An Irish telco has demanded the Australian government directly intervene in a tax dispute it has with the Papua New Guinea government over a $130 million (US$90 million) payment in a last ditch effort to sell its Pacific assets to Telstra.
Digicel, which was to sell its Pacific network to Telstra with the help of the Australian government in a $2.1 billion (US$1.4 billion) deal, recently lodged a legal claim in the Supreme Court of PNG over the $130 million (US$90 million) super tax bill.
The claim will argue that the legislation the government is relying on to tax the company is unconstitutional as it was designed purely to target Digicel.
Sources familiar with the matter, who spoke anonymously, said Digicel was escalating the matter to the International Arbitration Centre in Singapore in addition to filing documents in court.
But more central to Digicel’s strategy is a direct appeal to the Morrison government to intervene in the dispute. The company wants the Australian government to make representations to the PNG government.
If that doesn’t work, the company wants the Australian government to pay the tax bill itself.
Government and industry sources said the company’s representatives have been urging the Australian government, including the office of Foreign Minister Marise Payne, to step in for weeks. But the government is reticent to intervene, believing it has already done enough to support the potential sale to Telstra.
Sources closed to Digicel said the company had asked for intervention from the government to stop what it described as a “punitive tax”, but refuted suggestions it had asked for the tax bill to be paid. They said the focus was on withdrawal of the legislation.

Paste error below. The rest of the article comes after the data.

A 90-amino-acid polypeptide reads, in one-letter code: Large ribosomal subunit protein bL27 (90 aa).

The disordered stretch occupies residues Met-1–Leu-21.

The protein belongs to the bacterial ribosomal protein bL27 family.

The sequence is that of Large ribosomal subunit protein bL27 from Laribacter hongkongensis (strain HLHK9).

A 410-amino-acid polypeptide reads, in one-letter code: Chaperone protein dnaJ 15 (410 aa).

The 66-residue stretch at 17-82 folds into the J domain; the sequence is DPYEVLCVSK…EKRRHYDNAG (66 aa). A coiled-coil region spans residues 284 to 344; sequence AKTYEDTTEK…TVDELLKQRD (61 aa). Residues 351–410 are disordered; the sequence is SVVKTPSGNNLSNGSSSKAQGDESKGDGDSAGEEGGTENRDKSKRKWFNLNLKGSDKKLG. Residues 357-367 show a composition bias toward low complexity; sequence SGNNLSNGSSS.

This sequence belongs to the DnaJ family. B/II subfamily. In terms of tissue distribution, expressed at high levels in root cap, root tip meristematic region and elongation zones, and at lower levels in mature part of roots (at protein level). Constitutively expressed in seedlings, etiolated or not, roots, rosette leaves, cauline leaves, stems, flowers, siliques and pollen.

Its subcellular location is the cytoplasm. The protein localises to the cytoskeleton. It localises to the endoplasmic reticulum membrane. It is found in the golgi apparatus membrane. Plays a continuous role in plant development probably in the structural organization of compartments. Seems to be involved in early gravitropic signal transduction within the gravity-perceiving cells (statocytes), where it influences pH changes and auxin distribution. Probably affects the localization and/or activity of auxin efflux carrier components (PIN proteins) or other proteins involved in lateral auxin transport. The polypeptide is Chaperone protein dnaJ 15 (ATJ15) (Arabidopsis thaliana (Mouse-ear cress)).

For its part, Telstra does not expect to be liable to pay the tax bill if the sale goes ahead.
Telstra announced plans to buy the telecommunications assets in the Pacific from Irish billionaire Dennis O’Brien last July with the help of more than $1.5 billion (US$1 billion) of Australian taxpayer money. It came amid fears that the assets could have been sold to a Chinese Telco such as China Mobile.
But the deal was thrown into doubt after the PNG government in March lobbed the sudden “exit tax” on Digicel. The company was given one week to pay the tax by March 31 and is now liable for millions of dollars in fines for failing to meet the deadline.
Michael Shoebridge, director of the defence and national security programme at the Australian Strategic Policy Institute, said the idea that the deal could be derailed by a retrospective tax was “disturbing”.
“If the deal falls over, far more predatory actors – including Chinese-based actors – would be delighted to take advantage,” Shoebridge said.
“We can already see the adverse security consequences for the region from opportunistic Chinese presence and engagement in the case of the Solomon Islands-Beijing security pact. So, it’s not fanciful to imagine a Chinese predatory approach should the transaction fall over.”
Shoebridge said Telstra was a “capable and sustainable security provider” and would protect PNG from the increased threat of cyberattacks and intrusion.
“The Telstra takeover of Digicel is strategically important initiative. It needs to happen because this is a critical and foundational communications technology for PNG,” he said.
Digicel, Telstra and the Department of Foreign Affairs and Trade were contacted for comment.